Just a few highlights of my podcast listening this past weekend, and I did a lot of podcast listening. Our tiny humble home was overrun with Lady's college chums, so I fled into the bliss of long walks with Ike and my iphone.
Anyway, the shocker of the week for me was Joshie Berger as the guest Rogue on this week's Skeptics' Guide to the Universe. I know what you might be thinking. 'Joshie? -the only Joshie I've ever heard of was that lovable loser type on that Food Network show with Ann Burrell and the stern foreign guy, and I think he won the contest.' Yeah. He was the guest rogue. It turns out that Berger is active in the New York City skeptics, and it sounded as if he and Jay were fairly acquainted. Berger turned out to be a rather interesting and engaging guest. The producers of The Worst Cooks in America did not do him justice. He told of his fairly recent change from devout Hasidic upbringing to skeptic. Unlike a few guest rogue that never quite jelled into the flow of the show Berger kept in with the conversation. (Now if Anne Burrell is every a guest Rogue, stop the presses, as she is my favorite Food Network chef.)
Over at Skeptics with a K they shared their insider thoughts on Q.E.D. and their dislike of musk sticks, which as readers of my blog might remember from conversations on The Skeptic Zone are a sweet relished in Australia and likely nowhere else. If I ever meet any of the fine lads and lasses of Skeptics with a K or other notable podcasters, I am so glad I will be able to bear gifts of peanut butter cups and twizzlers. I imagine their appeal is more universal.
The best segment on the show for my money was not Marsh's excellent take down on a recent questionable story in the British press of the dangers of the man bag to British male backs, but the thorough and interesting discussion of Chinese Food Syndrome (CFS). I grew up with this very notion that if I feasted upon too much chinese food (and how can you help but not do such a thing) the MSG would caused me an allergic reaction. I would eat three birds in a nest or lemon chicken and then suffer from a modest swoon for an hour or two. The gang breakdown how this idea of MSG/CHS began, how it was confirmed over the years to millions of worried chinese food fans, and why the latest studies seem to call shananagans on CHS. Mongolian beef soon you will be in my belly. Actually, my problems was eating egg drop soup, an egg roll, an entree, and my sister's fried rice all in my gluttonous sitting.
Kylie Strugess has posted an approximately 30 minute video of the Token Skeptic showing vingets from Q.E.D. from set up to closing with clips from various talks and conference events. I quite enjoyed it. Sturgess did a fine job editing the film so that the viewer has a good feel for what occurred while never getting bogged down in home movie hell. (You know the type of bogged down when friends show you five hundred pictures and two hours of video from their latest rollicking adventure in Delaware.) After watching the vodcast, I now really wish I would have sold that spare kidney and flown over for the event. The size of the event looked well attended, but manageable. T.A.M. seems huge, which is both a blessing and to a shy chap like me a scary curse. (Remember: I can barely handle three Catholic educated college friends of my wife. Over a thousand skeptics, parish the thought.)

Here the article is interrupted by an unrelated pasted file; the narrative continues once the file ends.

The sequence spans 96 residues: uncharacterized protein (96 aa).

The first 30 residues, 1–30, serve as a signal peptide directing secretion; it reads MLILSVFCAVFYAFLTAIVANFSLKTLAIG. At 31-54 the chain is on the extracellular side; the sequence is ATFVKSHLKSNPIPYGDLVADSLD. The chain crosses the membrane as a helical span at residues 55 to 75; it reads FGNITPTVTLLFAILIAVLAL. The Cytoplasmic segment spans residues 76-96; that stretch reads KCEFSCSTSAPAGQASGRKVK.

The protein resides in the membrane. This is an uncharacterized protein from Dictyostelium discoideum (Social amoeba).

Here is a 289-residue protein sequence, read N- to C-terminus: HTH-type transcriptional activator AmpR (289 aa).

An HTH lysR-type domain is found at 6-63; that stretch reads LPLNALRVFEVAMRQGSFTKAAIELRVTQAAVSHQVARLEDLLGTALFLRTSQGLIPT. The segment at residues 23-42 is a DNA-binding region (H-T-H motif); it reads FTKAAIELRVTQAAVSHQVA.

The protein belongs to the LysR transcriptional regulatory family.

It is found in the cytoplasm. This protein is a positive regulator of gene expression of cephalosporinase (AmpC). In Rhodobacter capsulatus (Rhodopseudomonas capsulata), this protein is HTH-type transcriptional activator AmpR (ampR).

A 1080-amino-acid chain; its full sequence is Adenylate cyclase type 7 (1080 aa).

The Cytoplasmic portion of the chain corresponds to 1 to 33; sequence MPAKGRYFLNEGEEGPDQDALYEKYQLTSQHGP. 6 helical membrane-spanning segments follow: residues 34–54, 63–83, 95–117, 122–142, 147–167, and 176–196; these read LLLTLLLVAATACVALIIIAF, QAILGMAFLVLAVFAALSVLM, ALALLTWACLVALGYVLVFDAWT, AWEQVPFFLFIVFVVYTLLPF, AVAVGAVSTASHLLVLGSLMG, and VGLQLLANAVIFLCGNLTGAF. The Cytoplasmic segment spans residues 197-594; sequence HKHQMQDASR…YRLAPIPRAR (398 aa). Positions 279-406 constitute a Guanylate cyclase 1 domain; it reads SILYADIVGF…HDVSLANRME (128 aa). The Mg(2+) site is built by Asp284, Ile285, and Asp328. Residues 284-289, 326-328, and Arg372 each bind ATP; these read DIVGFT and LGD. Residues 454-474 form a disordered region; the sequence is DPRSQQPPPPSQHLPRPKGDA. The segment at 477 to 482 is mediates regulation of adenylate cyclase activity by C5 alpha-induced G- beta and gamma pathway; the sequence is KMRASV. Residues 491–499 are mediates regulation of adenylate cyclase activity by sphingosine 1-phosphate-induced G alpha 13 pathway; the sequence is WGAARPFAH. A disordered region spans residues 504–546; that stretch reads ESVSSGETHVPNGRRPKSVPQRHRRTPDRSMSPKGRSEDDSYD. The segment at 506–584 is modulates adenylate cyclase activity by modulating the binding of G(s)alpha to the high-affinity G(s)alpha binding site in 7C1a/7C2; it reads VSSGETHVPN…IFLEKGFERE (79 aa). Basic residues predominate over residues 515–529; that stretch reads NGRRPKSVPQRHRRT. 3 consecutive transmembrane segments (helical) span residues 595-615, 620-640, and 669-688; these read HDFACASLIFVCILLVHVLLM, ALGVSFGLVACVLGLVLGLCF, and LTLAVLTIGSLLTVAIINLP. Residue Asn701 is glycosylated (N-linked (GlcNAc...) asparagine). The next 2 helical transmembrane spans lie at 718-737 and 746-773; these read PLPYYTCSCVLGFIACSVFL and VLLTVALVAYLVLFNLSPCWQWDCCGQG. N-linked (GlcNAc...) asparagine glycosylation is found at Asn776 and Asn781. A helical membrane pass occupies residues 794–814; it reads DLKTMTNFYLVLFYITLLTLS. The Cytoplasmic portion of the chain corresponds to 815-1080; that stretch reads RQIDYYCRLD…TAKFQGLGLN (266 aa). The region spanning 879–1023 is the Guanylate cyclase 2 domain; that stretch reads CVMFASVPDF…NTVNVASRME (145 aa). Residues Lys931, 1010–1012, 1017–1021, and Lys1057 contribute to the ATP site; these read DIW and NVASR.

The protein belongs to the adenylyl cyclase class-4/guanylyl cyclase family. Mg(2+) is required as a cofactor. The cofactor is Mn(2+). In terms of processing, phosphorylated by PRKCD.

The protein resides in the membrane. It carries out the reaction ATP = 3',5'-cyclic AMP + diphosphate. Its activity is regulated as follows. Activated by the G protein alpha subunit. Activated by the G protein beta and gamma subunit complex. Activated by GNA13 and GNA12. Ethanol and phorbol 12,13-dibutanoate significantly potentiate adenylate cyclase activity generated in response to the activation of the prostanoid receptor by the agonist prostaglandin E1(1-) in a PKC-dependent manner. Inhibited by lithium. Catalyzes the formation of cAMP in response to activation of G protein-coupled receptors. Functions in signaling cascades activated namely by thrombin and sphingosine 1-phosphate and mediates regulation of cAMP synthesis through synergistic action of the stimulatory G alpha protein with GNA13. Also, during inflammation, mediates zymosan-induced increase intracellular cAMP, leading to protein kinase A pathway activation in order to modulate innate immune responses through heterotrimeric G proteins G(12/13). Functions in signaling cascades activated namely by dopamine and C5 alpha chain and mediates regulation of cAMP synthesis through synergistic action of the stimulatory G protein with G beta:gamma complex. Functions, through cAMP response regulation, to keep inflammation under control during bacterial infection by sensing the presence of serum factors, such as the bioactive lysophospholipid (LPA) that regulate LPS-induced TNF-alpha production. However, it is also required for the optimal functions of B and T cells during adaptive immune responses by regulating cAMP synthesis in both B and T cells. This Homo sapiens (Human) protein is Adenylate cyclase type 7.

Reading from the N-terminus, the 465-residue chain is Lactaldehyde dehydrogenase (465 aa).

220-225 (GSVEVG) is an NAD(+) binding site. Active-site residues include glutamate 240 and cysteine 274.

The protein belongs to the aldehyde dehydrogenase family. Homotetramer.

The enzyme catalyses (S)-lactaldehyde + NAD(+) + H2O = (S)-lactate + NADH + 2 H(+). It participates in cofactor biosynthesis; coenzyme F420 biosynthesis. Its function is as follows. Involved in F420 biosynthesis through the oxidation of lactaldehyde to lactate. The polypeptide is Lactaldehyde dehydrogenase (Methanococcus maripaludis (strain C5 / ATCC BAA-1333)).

The Pod Delusion, which is a show I rarely frequent but I wish I was able to fit in more often, featured an interesting take on whether Prof. Richard Dawkins shares a proper skeptical mindset when it comes to religion. I cannot say I completely agree with present Drew Rae especially since it is a critical review of a debate that Dawkins participated but I have not listen to at this time. However, out of all the various topics and stories I have listened to over the weekend it was the one that made me think the hardest. The gist of the topic is that Dawkins apparently holds the opinion that there is no evidence sufficient enough for him to believe in (a) god, and as this is a rather dogmatic worldview it is not proper skepticism. (This is a very broad brush rendition of the segment, but I believe accurate.)
I finally made the time commitment to listen to the Young Australian Skeptics podcast The Pseudo Scientist. The middle of the podcast featured an interview by Kylie Sturgess (yes, Ms. Sturgess is quite prolific) of Colin Wright. Sturgess interview which discussed the intersection of skeptical rational thought, math(s) and juggling was excellent. The bookends with the Australian skeptics of youth was quite well done. The most depressing part of the episode was the sadly block headed comments by America's and Fox News' own Bill O'Reilly on even if you can explain the tides due to the moon's gravitational influence -how do you explain the moon? huh, huh. Mr. O'Reilly often opines that his critics are pinheads, but truly in the this circumstance only a pinhead would continue down such a path as a defense in religion.
Also on a somber note was some well discussed coverage of the unfortunate death of a child in Melbourne from whooping cough.